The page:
University Childrens Hospital Rijeka, Croatia
Roganovic Jelena completed her M.D. and Ph.D. from Rijeka University School of Medicine, Croatia. She is board-certifi ed in pediatric hematology/ oncology and pediatrics. She completed her residency in pediatrics in Croatia, and a fellowship in pediatric hematology and oncology in Padua, Italy. She is the Chief of the Division of Pediatric Hematology and Oncology at University Children's Hospital of Rijeka, and full Professor of Clinical Pediatrics at the University of Rijeka. She has published more than 150 papers and proceedings in the fi eld of pediatric hematology and oncology, and serves as an editorial review board member of repute.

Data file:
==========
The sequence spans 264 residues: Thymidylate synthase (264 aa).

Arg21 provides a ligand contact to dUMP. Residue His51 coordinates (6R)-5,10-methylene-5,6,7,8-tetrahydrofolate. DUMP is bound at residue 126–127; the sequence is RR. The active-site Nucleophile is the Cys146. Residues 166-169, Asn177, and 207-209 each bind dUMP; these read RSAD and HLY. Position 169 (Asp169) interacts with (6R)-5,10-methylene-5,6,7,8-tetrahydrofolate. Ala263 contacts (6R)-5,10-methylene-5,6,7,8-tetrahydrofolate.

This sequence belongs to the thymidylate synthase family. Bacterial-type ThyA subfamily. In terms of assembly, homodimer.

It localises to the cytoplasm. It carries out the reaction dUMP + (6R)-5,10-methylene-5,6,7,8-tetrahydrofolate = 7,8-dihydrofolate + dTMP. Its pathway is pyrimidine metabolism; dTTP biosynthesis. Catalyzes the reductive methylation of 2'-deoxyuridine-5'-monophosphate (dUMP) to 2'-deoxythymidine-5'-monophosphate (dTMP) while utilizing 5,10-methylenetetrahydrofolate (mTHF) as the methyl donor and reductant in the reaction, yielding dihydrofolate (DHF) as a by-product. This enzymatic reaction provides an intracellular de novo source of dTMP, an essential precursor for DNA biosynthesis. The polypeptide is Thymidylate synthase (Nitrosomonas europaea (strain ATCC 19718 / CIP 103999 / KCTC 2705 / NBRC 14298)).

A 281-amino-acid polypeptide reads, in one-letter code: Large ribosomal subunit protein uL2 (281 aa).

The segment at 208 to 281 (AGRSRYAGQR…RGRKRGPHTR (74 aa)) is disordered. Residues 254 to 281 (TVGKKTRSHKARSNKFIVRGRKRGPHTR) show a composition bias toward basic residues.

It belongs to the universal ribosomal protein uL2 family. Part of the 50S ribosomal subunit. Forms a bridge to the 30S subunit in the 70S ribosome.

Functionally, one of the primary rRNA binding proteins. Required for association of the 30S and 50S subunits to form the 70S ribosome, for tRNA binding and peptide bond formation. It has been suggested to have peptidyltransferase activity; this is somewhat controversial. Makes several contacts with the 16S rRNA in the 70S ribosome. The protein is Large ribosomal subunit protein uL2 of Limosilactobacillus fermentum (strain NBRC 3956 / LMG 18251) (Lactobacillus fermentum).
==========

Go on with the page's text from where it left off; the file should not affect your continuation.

Children with cancer are at increased risk for life-threatening complications either due to their malignancy or its treatment. Emergencies can occur at any time during the course of childs malignant disease. Th e causes underlying most emergencies that occur in the fi eld of pediatric oncology fall into four main etiologic categories: metabolic, hematologic, infectious and mechanical emergencies. Many metabolic and endocrinologic problems can potentially occur in children with cancer: tumor lysis syndrome, hypercalcemia, hyperphosphatemia, syndrome of inappropriate secretion of antidiuretic hormone, hyponatremia, hypoglycemia, adrenal failure, lactic acidosis, and hyperamoniemia. Hematologic abnormalities that require emergency treatment result from either abnormal hematopoiesis (hyperleukocytosis, anemia, thrombocytopenia, neutropenia, and pancytopenia) or coagulopathy (hemorrhage and thromboembolism). Infectious emergencies include serious infections with bacteria, parasites, mycoplasmata, viruses, and/or fungi, particularly during child's periods of prolonged neutropenia. Pneumonitis, pancreatitis, hemorrhagic cystitis, enterocolitis, and tissue necrosis due to the extravasation of cytotoxic agents represent severe infl ammatory states that can occur. Mechanical emergencies refer to acute events that result from direct compression, obstruction, or displacement of vital structures by a malignant process. Th ese emergencies are conveniently classifi ed according to the organ system aff ected. Respiratory (airway obstruction), cardiovascular (superior vena cava syndrome, cardiac tamponade), neurologic (spinal cord compression, increased intracranial pressure, and seizures), gastrointestinal (obstruction, pseudo-obstruction, and ileus), and urologic (urinary obstruction) mechanical emergencies require immediate medical attention. Children with cancer experience a broad variety of critical illnesses related to both disease and therapy. Prompt recognition, evaluation, and treatment of these serious events are important to reduce morbidity and mortality in pediatric cancer patients.